“I’ve taught a huge number of private students from aged 7 up to college age from lower level up to concert level. As they approach college age I always told them there were two routes. First, they could try for the biggest names, i.e. Julliard, Curtis, Eastman, and spend a huge amount of money along the way. Or, they could come here to USC, save a huge amount of money and then on graduation apply to a top graduate degree program like those named above. USC has been hugely successful with this approach to recruiting big talents.
When students go directly from your studio to a top flight school, the minute they hit that level the name of the teacher who got them there in the first place seems to disappear in favour of a bigger name. So for example, when they have a concert and name their teachers – they will only put the bigger name and never recognise the teacher who worked with them in their formative years. So I have a bone about that and I’ve sometimes made a pertinent comment! I’ve found it has improved in recent years, in some students, in their maturity have looked back. I’ve heard from students now in their 50’s and 60’s and they’ve started to pour our these very emotional stories about what I meant to them and how I made them realise all these things about themselves and how I opened up a whole world of music for them – all this family stuff, “my father was very opposed to me doing this, and “I was suffering from all this emotionally”…etc. Of course I’ve found this enormously gratifying!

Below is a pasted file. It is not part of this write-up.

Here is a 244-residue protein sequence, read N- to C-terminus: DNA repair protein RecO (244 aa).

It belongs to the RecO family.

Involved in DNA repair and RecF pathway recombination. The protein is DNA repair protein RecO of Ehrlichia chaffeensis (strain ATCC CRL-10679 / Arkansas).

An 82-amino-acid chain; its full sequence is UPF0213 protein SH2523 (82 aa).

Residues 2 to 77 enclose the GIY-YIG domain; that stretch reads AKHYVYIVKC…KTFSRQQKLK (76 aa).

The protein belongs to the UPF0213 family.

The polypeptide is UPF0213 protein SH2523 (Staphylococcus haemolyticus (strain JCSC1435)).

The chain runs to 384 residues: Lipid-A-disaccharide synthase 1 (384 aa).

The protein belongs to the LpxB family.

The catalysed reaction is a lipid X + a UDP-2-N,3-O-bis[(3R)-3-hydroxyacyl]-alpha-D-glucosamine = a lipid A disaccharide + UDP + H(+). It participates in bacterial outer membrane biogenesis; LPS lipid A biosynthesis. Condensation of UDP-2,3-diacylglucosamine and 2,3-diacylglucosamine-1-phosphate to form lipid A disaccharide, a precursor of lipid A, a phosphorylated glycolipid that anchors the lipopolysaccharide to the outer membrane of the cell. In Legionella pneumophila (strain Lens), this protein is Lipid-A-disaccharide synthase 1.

I grew up in the South, in Birmingham Alabama, in the 1930’s and ‘40’s - it was like South Africa, we had complete segregation. I played by ear until I was 11, it was perfectly usual just to be able to play. My first teacher was Elizabeth Allen. She pulled me up to quite a high level in just two years. She had been trained by the same teacher (a composer herself) who had developed the composer William Gillock. I was already in the line of some high level, serious pedagogy.
We moved home and my second teacher was responsible for bringing one of Clara Schumann’s last students, Carl Friedberg, all the way from Julliard to Kansas City. His comments to me when I was seventeen were just riveting. No one had told me I had a special gift and could go far. He asked me to go to New York to work with him but my father had a fit and said no way. Over the next years I had lessons with him when he visited Kansas – he was the first great influence on my life.” (John Kenneth Adams, July 2013)
About John: American pianist John Kenneth Adams has travelled the globe presenting recitals, “Piano Portraits”, master classes and lecture-recitals to audiences in 22 countries. He has successfully blended a wide choice of repertoire with his unique ability to speak about music in terms that bring audiences closer to the music. Long known for his powerful performances of French repertoire, including the complete piano music of Claude Debussy, he has also made a strong reputation as an exponent of major works of Schubert, Schumann and Brahms.
Read more at John's blog http://johnkennethadams.blogspot.co.uk/
Hear John Kenneth Adams perform during Markson Pianos Concert Series September 2014